Critical Evaluation

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Last Updated on May 6, 2015, by eNotes Editorial. Word Count: 692

The Dining Room resembles some of A. R. Gurney’s other plays, like the earlier Scenes from American Life (1970), in that it develops as a series of interlocking vignettes or minidramas that only loosely relate to one another. The individual scenes are all built around the play’s central stage property,...

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The Dining Room resembles some of A. R. Gurney’s other plays, like the earlier Scenes from American Life (1970), in that it develops as a series of interlocking vignettes or minidramas that only loosely relate to one another. The individual scenes are all built around the play’s central stage property, the large dining room table that dominates the set and plays a role in the lives of the characters who use it.

There are fifty-seven distinct characters in the two-act comedy, none of them central. All appear only once, except Annie, a servant, who appears near the beginning of the play and at the end. The characters are not related to anyone outside their own vignette, but most share a common heritage and culture: They are upper-middle-class WASPs living someplace in the northeastern United States sometime between the Great Depression of the 1930’s and the early 1980’s.

The play clearly shows that their way of life is changing. In fact, a major theme of The Dining Room, developed through generational contrasts, is that the WASP version of American culture has become outmoded and, to the younger generation, increasingly irrelevant. The central, archetypal symbol of that culture is the dining room and the large dining table, reminders of a day when families sat down together for long formal dinners, during which children, seen but not heard, learned about their heritage, against which, to some degree, they all finally rebel.

In some of the vignettes, the generational gulf seems deep and permanent, as in the second-act episode with Tony and Aunt Harriet. To Tony, the WASPs of the northeastern United States are “a vanishing culture,” like the Cree Indians of Saskatchewan and the Kikuyus of Northern Kenya, and he, one of its scions, is determined to learn about it from studying the eating habits of the culture, as if it were a long-extinct society with only fossilized artifacts remaining to bear witness to its identity. That suggestion outrages Aunt Harriet, who threatens to drive to Amherst and castrate Tony’s anthropology professor with one of her pistol-handled butter knives.

Although Gurney’s intent is to evoke laughter, his humor is gentle and sympathetic. His characters are mostly decent people, even when they cling to reactionary beliefs and biases or commit immoral acts. Standish’s sense of honor seems a bit ludicrous, for example, but it is honor nevertheless. Nick’s grandfather, in another vignette, airs his grumpy intolerances, but in the end he proves kind and generous, almost despite himself. Clearly, in Gurney’s world, most of the characters at least try to do the right thing.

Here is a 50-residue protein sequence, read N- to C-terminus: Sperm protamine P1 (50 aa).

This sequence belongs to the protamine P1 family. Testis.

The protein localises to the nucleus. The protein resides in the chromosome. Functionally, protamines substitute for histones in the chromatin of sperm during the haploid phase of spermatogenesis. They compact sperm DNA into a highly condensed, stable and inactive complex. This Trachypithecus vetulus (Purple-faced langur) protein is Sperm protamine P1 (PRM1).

Gurney’s comic collage is not constructed in a chronological order. Events are only occasionally given hints as to the intended time frame through references to related events, issues, and public figures. Nor is there any logical relationship between juxtaposed vignettes. They only interlock, like cinematic lap dissolves, with one minidrama beginning while another is still ending. At the openings and endings of vignettes, characters from two distinct vignettes are briefly on stage together but totally unaware of one another. The episodes are like distinct pearls strung on a delicate thread of a common ethos.

As notes to the play explain, The Dining Room is designed for an ensemble cast of six performers, with each actor playing several parts. The play therefore has greater continuity in performance than when read, for while characters do not reappear, the actors do. Furthermore, much of the play’s comic appeal is bolstered by the fact that performers must play parts ranging from exuberant, excited children at a birthday party to octogenarians who are losing touch with reality. Because the players are transparently actors mimicking characters, the whole is given an improvisational quality that helps keep the tone light even when such serious issues as marital infidelity and dying are broached. However, the wistful recollection of what many of the older characters consider to have been a better time and place also elicits real nostalgia in the audience. In chronicling the passing of old ways, Gurney evokes a sense of bittersweet respect that infuses his humor with warmth and wisdom.

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